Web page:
Monday, October 23, 2006

The Starbucks Aesthetic

An article from the New York Times yesterday that chronicles the hip cultural-consumer attention of Starbucks...it has solidified enough to be termed an aesthetic.

Here's the line that sent shivers up my spine:

"The book publishing industry could benefit from such a tastemaking force, said Laurence Kirshbaum, founder of the LJK Literary Management agency. 'One of the big problems in the book industry is that outside of Oprah, there’s no really widely accepted authority to recommend books,' Mr. Kirshbaum said."
(Emphasis mine. Note Kirshbaum wrote Is the Library Burning in 1969.)

No widely-accepted authority to recommend books? I know reader-advisories have been on the decline, but is anyone embarrassed by this quotation? Why isn't the library top of mind for him? Or do we want it to be? Hmmm...

Now, I can tell you that GenX and GenY may know Starbucks and identify the Starbucks aesthetic--but they're looking for something more authentic.

(Not that Starbucks is necessarily inauthentic but it is definitely a calculatedly authentic environment.) My point is, perhaps your library might be that more authentic place--even as you incorporate the smart thinking that has ushered in the age of the recognizable Starbucks aesthetic into your library.

Whew for all that Adorno reading ten years ago!

5 comments:

Jill said...

Alice - Thanks for pointing out this great article. One quote that caught my attention was this one: "When Starbucks executives describe the goal of the company’s cultural extensions, they invariably lean on the word discovery. "Customers say one of the reasons they come is because they can discover new things — a new coffee from Rwanda, a new food item. So extending that sense of discovery into entertainment is very natural for us. That’s all part of the Starbucks experience," said Anne Saunders , senior vice president of global brand strategy and communications. To me, this the essence of what a library is about - discovery. The difference (well, one of many differences) is that SBUX seems to benefit from the cache of being a "cool" place whereas I think libraries are still perceived as un-cool places for study. SBUX also does a good job of presenting well-planned and executed experiences for people, which includes tie-ins to its music, books, etc. I think librarians could learn a bit from them about creating meaningful experiences like these for users. However, as much as I like SBUX and believe there is much to learn from the company, these initiatives come off as increasingly presumptuous. They think that by slapping an SBUX seal of approval on a book or movie that it gives it a credibility that makes it irresistible. Perhaps in many cases it does as many of their promotions are successful, but I imagine it also alienates others like me who find it a bit over-the-top. In fact, I think it’s a little insulting actually. In contrast, I think your idea about libraries as authentic places is a good one and where we could find a competitive edge. I agree that librarians are or should be the experts on the local scene, rather than try to dictate what’s "in" or important as SBUX does. Certainly, we can do our part to raise the visibility of local hidden gems (entertainers, leaders, artists, organizations, resources, etc.), but we can also involve patrons and the larger community in a transparent way. This approach is less contrived and more inclusive than the SBUX approach, in my opinion, and also more appropriate given our mission.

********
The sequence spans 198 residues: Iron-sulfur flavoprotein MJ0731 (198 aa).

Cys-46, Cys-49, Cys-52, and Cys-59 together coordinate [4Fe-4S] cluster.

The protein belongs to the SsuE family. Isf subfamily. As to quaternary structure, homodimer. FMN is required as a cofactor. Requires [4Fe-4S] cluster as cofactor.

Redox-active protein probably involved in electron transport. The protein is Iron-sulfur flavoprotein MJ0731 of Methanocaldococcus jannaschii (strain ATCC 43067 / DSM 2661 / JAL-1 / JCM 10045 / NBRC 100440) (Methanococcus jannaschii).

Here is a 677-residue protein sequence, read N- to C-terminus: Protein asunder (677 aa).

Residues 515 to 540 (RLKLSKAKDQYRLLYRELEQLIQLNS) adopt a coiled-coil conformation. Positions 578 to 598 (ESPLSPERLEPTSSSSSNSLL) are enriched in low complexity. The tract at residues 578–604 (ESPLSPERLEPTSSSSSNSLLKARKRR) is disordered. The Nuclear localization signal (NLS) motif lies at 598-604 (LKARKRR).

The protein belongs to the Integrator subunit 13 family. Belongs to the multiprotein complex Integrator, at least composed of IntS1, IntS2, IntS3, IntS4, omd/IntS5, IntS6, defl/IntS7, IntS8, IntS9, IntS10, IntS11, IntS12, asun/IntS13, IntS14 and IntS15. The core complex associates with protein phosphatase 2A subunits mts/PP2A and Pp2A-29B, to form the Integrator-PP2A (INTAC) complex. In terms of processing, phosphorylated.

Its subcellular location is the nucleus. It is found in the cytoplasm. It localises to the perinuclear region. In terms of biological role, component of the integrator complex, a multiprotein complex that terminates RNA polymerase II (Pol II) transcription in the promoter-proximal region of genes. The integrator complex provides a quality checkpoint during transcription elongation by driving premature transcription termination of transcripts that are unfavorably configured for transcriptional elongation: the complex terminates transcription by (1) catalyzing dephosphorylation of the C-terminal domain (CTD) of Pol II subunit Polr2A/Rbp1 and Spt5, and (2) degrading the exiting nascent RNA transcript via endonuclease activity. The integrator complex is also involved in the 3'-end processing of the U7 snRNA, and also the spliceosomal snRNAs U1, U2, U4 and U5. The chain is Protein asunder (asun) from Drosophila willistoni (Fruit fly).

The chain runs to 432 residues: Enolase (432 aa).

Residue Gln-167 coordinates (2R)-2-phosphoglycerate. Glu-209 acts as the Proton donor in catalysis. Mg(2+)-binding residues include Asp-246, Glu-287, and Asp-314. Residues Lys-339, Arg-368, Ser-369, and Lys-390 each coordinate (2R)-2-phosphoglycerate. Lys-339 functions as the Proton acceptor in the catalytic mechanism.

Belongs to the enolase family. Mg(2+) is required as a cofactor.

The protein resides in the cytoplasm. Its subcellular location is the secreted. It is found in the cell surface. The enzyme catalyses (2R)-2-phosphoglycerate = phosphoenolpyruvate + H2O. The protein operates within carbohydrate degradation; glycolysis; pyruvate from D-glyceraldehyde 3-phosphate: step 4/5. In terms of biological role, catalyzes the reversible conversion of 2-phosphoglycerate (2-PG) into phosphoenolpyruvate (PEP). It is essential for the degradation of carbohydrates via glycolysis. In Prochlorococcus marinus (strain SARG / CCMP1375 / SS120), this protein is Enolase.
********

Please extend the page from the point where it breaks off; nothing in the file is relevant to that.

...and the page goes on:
Oh, and in terms of quotes that send shivers up the spine, this one really frightened me: " Thomas Hay, a 48-year-old contractor from Hartsdale, N.Y., said Starbucks helped him by editing down his cultural choices. Looking over the selections the company makes, he said, he has the impression that "some people of caring hearts and minds have looked at this and felt it was worthwhile and beneficial and would create a good vibe in the world." Call me a skeptic, but I doubt that caring hearts had much to do with this selection of materials – yikes!

Alice said...

Agree completely, Jill. And changing the library brand to become a cool place to hang out again--well you know as well as I do that libraries have an overarching brand that means "books," overwhelmingly.

But little by little, as communities around the nation and around the world start to shift how they look, walk, talk and act--public perceptions will eventually start to shift. Library staffs right now can think about how they reach out to their readers/listeners/online users/supporters, etc.

Jill said...

Absolutely - I'm very optimistic about libraries' future so long as we librarians continue to innovate and pay attention to our patrons' needs as they evolve.

Another interesting point you bring up: It's odd that despite the library=books brand you mention, many people still don't put us in their consideration set for things like book recommendations, as the article points out. This says to me that we need to do a better job of focusing on our services and benefits than our "stuff."

I'm very glad you brought this NYT piece and your insights to readers' attention. It's given me a lot to chew on. :)

Andy Havens said...
This comment has been removed by a blog administrator.
Alice said...

I'm leaving a comment to explain why Andy Haven's comment has been removed: he asked me to remove it. So just remember--if you want to leave a comment on IAG but then want to retract, your friendly blog administrators are happy to remove unwanted comments.

To summarize, Andy was thinking around about the term/identity of the "librarian" brand and implications for how to effectively reach users.